Milton Hom, OD is an optometrist practicing in California, USA.
A mentor is a more experienced/knowledgeable person that helps to guide a less experienced/knowledgeable person. I would like to share stories about two of my mentors, past and present.
Almost 30 years ago, when I was an instructor at the Southern California College of Optometry (now Marshall B. Ketchum University) I was fortunate enough to be mentored by one of the contact lens faculty “hotshots”, a young OD named Jerry Paugh. One day, Jerry burst into my office asking, “why are the students expressing meibomian glands?” I explained to him it was a technique I picked up from David Bright of Veterans Affairs. After a heated discussion over the merits of meibomian gland expression, Jerry decided we needed to collaborate on a student research project that ultimately resulted in a meibomian gland dysfunction (MGD) prevalence paper.1
Today, it is believed that MGD is the primary culprit behind many complaints of dry eye.2,3 Years ago, we were almost ashamed to publish data showing that 38.9% of our clinical population had MGD. But in the light of current research, I guess it was not that far off. Today, our current classification of dry eye into evaporative and aqueous deficient have been called into question. As dry eye progresses, the thinking is that both classifications merge. Later stage aqueous deficient dry eye also includes MGD. Later stage MGD includes aqueous deficiency. The classes are meaningless because they become virtually indistinguishable.
Just a few years ago, our treatment options were limited to lid therapy comprising warm compresses and lid scrubs, often of a “home-made” nature. Now, we have all kinds of commercial treatments available for MGD that we did not have just a few years ago. These include moist-heat masks such as the Bruder mask, off-label use of topical drops such as AzaSite, 4, 5 lid-warming devices such as LipiFlow6-10 or Miboflo, etc. with more coming in the future. I guess the new challenge is when to use which treatment for what situation.
My second mentor is really a case of reverse mentoring. Recently, I was asked by Mark Risher of Allergan Inc. to offer Key Opinion Leader guidance to Scott Schachter, a promising OD from Pismo Beach, California. Things got turned around on an organized bike ride we both happened to be riding in. For about six hours, Scott shared fascinating stories about patients who displayed demodex infestation. I was mesmerized. Right after the ride, I purchased an LED microscope and started to epilate patients who I suspected of having demodex.11, 12 I texted pictures to Scott and he gave me constant tutoring and encouragement in real time. Fortunately for our patients, we have some treatments such as tea tree oil, available for this common parasite.12-16
After I got my feet wet, I was both happy and sad. I was happy, because I could now figure out many of those unsolved clinical mysteries. But also sad, in that I missed it in the past due to just plain unawareness. The mite is so prevalent it is almost embarrassing to miss it. I firmly believe if you are seeing rosacea or blepharitis patients in your clinical practice and do not see demodex, you are missing it. Guaranteed.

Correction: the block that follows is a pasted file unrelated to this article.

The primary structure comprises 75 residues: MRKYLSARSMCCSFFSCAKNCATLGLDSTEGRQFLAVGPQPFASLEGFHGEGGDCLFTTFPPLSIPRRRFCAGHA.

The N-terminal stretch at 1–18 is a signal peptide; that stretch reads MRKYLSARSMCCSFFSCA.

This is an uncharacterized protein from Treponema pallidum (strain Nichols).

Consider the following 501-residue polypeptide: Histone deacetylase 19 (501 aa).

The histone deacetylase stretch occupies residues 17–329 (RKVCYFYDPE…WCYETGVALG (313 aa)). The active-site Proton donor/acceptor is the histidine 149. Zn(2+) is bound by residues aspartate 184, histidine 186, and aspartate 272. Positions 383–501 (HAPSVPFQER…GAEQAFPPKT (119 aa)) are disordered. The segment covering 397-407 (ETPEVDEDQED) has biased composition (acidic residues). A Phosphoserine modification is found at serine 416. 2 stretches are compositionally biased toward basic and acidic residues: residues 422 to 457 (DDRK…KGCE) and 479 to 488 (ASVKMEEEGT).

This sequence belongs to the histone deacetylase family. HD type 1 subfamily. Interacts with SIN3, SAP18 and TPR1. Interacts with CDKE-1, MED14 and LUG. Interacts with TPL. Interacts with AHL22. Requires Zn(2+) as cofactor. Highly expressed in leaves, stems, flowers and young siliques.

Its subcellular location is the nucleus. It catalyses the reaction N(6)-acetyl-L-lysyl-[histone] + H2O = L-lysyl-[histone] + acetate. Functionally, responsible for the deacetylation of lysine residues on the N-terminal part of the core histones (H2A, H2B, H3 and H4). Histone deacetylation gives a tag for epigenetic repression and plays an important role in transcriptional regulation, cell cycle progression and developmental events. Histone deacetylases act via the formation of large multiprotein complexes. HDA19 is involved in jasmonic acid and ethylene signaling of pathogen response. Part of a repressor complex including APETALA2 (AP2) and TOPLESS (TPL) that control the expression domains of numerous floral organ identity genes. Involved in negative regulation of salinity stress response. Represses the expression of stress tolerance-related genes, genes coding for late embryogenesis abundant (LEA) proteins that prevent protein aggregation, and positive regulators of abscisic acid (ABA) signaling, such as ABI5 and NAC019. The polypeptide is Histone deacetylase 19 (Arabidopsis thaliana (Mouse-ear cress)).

Because of mentors past and present, the world is a better place for my ocular surface patients.
- Hom MM, Martinson JR, et al. Prevalence of meibomian gland dysfunction. Optom Vis Sci 1990;67(9): 710-2.
- Bron AJ, Yokoi N, et al. Predicted phenotypes of dry eye: proposed consequences of its natural history. Ocul Surf 2009;7(2): 78-92.
- Blackie C, Korb D. MGD: Getting to the root cause of dry eye. Rev Optom 2012;149(6): 30-34.
- Luchs J. Azithromycin in DuraSite for the treatment of blepharitis. Clin Ophthalmol 2010;4: 681-8.
- Opitz DL, Harthan JS. Review of Azithromycin ophthalmic 1% solution (AzaSite((R))) for the treatment of ocular infections. Ophthalmol Eye Dis 2012;4: 1-14.
- Lane SS, DuBiner HB, et al. A new system, the LipiFlow, for the treatment of meibomian gland dysfunction. Cornea 2012;31(4): 396-404.
- Finis D, Hayajneh J, et al. Evaluation of an automated thermodynamic treatment (LipiFlow (R)) system for meibomian gland dysfunction: a prospective, randomized, observer-masked trial. Ocul Surf 2014;12(2): 146-54.
- Finis D, Konig C, et al. Six-month effects of a thermodynamic treatment for MGD and implications of meibomian gland atrophy. Cornea 2014;33(12): 1265-70.
- Friedland BR, Fleming CP, et al. A novel thermodynamic treatment for meibomian gland dysfunction. Curr Eye Res 2011;36(2): 79-87.
- Korb DR, Blackie CA. Case report: a successful LipiFlow treatment of a single case of meibomian gland dysfunction and dropout. Eye Contact Lens 2013;39(3): e1-3.
- Hom MM, Mastrota KM, et al. Demodex. Optom Vis Sci 2013;90;7: e198-205.
- Ng A, Bitton E, et al. Demodex infestation of the eyelashes. CL Spectrum 2014;29(1)2: 36-41.
- Gao YY, Xu DL, et al. Treatment of ocular itching associated with ocular demodicosis by 5% tea tree oil ointment. Cornea 2012;31(1): 14-7.
- Tighe S, Gao YY, et al. Terpinen-4-ol is the most active ingredient of tea tree oil to kill mites. Transl Vis Sci Technol 2013;2(7): 2.
- Gao YY, Di Pascuale MA, et al. In vitro and in vivo killing of ocular Demodex by tea tree oil. Br J Ophthalmol 2005;89(11): 1468-73.
- Gao YY, Di Pascuale MA, et al. Clinical treatment of ocular demodecosis by lid scrub with tea tree oil. Cornea 2007;26(2): 136-43.